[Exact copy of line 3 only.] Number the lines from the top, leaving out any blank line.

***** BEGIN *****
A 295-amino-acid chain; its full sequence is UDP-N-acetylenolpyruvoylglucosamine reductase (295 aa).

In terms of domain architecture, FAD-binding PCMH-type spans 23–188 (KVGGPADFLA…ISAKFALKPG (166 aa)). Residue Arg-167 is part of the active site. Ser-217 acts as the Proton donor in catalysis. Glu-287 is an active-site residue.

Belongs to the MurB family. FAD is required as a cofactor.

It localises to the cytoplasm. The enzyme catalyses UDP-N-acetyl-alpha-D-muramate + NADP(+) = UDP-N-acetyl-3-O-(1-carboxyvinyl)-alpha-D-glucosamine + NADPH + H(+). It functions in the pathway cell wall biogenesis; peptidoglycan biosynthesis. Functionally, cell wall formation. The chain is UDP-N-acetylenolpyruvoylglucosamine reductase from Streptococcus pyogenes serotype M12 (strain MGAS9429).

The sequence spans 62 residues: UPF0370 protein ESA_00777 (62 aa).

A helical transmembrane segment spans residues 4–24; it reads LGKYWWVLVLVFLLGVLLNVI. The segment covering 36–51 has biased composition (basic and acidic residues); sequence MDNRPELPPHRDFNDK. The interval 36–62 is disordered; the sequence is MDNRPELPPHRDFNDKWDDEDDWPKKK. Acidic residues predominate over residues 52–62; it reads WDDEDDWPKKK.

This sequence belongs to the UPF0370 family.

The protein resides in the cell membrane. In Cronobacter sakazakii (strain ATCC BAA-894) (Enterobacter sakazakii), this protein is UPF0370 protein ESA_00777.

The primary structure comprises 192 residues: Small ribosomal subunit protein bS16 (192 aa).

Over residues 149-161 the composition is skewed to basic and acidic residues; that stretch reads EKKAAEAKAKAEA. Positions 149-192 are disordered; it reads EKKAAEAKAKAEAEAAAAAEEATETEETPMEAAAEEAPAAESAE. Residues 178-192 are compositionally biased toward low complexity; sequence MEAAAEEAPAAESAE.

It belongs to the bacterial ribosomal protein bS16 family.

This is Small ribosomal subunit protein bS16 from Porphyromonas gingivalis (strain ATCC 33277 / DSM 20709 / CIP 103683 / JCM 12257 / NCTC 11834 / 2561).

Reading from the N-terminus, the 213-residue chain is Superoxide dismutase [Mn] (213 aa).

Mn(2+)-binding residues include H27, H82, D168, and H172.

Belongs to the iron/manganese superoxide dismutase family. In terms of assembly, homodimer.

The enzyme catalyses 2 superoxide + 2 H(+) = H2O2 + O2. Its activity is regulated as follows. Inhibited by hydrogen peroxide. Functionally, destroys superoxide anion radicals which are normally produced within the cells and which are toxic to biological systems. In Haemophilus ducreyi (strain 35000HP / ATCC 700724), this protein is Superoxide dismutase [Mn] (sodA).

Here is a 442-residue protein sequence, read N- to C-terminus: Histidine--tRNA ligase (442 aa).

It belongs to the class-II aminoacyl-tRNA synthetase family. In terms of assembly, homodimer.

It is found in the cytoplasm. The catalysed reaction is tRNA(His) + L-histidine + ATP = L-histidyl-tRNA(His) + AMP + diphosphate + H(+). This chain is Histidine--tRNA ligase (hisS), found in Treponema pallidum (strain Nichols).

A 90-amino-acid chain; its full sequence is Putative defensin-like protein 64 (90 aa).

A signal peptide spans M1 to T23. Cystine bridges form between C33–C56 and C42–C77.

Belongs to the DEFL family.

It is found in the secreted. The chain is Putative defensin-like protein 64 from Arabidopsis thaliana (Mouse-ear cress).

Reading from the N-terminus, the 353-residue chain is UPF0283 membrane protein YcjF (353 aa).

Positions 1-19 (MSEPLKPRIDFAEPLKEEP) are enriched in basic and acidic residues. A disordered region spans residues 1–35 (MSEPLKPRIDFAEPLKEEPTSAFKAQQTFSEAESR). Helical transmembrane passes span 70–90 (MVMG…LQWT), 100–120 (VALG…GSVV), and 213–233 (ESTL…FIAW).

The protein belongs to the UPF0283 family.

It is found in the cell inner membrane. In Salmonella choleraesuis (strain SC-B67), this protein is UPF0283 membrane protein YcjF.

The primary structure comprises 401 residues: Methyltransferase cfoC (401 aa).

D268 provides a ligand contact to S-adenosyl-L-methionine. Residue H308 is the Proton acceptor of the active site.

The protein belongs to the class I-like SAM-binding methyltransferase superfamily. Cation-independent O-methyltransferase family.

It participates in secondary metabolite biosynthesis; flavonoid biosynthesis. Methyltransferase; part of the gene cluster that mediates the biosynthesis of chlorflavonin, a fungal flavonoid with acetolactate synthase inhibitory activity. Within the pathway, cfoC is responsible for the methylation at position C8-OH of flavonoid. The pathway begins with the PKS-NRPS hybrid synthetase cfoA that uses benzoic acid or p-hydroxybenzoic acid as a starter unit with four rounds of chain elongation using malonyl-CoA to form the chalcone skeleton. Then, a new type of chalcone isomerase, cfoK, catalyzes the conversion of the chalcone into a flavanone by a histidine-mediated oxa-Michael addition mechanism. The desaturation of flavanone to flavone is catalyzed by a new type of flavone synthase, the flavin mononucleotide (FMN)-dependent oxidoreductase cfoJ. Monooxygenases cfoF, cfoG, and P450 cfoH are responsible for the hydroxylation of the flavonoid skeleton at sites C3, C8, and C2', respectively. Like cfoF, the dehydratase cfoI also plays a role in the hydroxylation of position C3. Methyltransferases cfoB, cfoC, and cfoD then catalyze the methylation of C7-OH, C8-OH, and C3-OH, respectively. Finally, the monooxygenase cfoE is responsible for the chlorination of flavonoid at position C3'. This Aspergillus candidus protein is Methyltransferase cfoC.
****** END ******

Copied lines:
Belongs to the MurB family. FAD is required as a cofactor.